WAKE UP AND SMELL THE COFFEE

Colombia 2014 | AGRICULTURE | FOCUS: COFFEE

Over the years, Colombia's government and the coffee industry have made great efforts to establish the Colombian bean as a high-quality brand. Now, the country appears to be reaping the rewards.

Colombia is well known around the world for its high-quality coffee, which has been the result of a significant amount of hard work behind the scenes. The coffee industry of Colombia is an important part of the agriculture sector, accounting for nearly 30% of the workforce, with 560,000 families involved with the industry, according to the Federación Nacional de Cafeteros. Coffee is largely grown in the highlands of the Sierra Nevada of Santa Marta, in addition to three regions of the Andes mountain range. Colombia's wet and dry seasons allow for two harvests per year, with one running from September to December and the other from April to June. The country's rich, volcanic soil and predominantly shade-grown cultivation also encourages harvests.

A steady support behind the Colombian coffee industry has been the Federación Nacional de Cafeteros. Founded in 1927, it is the largest rural non-profit organization in the world. It represents the interests of the growers and helps to defend their position when in need. The organization has also launched many social programs over the years to help develop the industry, the lives of the farmers, as well as the environment. One of Federación Nacional de Cafeteros' main priorities is to find new ways to increase the value added that the farmers and producers experience. To help achieve this goal, the organization established the National Coffee Fund in the 1940s. This fund offers a Purchase Guarantee Policy, meaning farmers are able to sell their coffee at a transparent minimum price. The price is calculated using a formula, which takes into account the current international price and the exchange rate, as well as other factors that affect coffee prices. However, farmers are able to sell their coffee at higher prices than this by developing special characteristics for their coffee, such as organic. They are not obligated to sell their product at the minimum price, but if they wish to, there are over 500 locations to do so and they can sell as much of their output as desired to receive approximately 95% of the value. Due to the Federación Nacional de Cafeteros, growers are more aware of coffee prices at the time of planting, meaning they can take into account any changes or special requirements to efficiently plan their production and better manage their cash flows.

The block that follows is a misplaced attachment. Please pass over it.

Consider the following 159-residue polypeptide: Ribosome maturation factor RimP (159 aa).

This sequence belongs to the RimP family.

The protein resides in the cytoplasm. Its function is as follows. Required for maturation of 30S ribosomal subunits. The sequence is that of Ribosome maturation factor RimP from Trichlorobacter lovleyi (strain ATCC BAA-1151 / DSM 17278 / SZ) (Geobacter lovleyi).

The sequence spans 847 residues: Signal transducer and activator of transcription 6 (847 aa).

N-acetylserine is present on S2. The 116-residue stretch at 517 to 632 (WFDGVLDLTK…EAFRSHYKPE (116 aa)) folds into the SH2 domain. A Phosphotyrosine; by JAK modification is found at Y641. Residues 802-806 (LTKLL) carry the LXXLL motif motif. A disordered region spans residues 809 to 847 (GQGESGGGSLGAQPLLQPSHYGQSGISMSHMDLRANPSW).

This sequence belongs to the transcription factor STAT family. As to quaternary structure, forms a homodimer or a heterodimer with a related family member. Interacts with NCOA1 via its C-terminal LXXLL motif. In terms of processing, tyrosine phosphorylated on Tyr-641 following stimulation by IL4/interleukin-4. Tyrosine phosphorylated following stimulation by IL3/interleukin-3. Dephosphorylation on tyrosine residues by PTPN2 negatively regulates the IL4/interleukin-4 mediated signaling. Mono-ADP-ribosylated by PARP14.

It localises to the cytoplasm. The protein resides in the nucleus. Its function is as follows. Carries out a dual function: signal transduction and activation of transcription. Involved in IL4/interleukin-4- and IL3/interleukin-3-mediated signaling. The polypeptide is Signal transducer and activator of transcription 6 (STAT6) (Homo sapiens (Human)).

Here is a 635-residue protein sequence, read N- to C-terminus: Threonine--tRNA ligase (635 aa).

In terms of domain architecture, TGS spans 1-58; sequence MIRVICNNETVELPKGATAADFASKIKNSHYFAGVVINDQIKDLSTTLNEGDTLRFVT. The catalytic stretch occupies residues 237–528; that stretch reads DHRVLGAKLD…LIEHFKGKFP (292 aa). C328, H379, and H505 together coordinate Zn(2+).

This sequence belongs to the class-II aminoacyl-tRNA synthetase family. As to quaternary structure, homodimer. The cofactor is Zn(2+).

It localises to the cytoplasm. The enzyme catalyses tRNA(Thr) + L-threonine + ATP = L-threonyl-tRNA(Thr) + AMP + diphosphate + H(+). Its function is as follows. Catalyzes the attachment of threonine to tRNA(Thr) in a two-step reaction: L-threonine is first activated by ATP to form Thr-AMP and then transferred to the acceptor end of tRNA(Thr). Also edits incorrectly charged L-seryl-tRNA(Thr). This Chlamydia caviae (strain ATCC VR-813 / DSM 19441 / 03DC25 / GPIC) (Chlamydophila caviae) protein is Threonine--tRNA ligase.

Colombia is the world's fourth-largest producer of coffee, behind Indonesia in third, Vietnam in second, and Brazil in first place. According to Statista, the online statistics group, Colombia produced 465,000 tons of coffee in 2012, only slightly behind Indonesia at 657,000 tons, but significantly behind Vietnam and Brazil, which managed to produce 1.29 million and 3.04 million tons respectively. Luis Genero Muñoz, General Manager of Federación Nacional de Cafeteros, explained in conversation with TBY how production has remained steady. “So far, 2014 has been a very positive year, and we expect to close it at the same level as 2013; this amounts to 11.5 million bags of coffee." Muñoz went on to explain that “gourmet and high-quality coffee consumption grows every year at an average of 5% to 6%, and we are a significant part of this market."

Currently, around 43% of the coffee that Colombia exports is recognized as very high quality, while 60% of exports are classed as specialized. The numerous free trade agreements (FTAs) the country has signed have also helped to boost Colombia's coffee presence in the world with 95% of the country's production currently being exported according to the Federación Nacional de Cafeteros. The US is the largest importer of Colombian coffee, accounting for around 42% in 2012 and 2013, which was followed by Japan, Belgium, and Canada, importing 10%, 7%, and 7% of total exports, respectively. However, increasing costs and falling prices are putting a strain on farmers. In 2013, farmers claimed the cost to produce a 125-kilogram bag of green coffee was $425, while the price to sell was $295. Hence, between 2013 and 2014, the government is offering $1.2 billion of direct subsidies and financial assistance to farmers.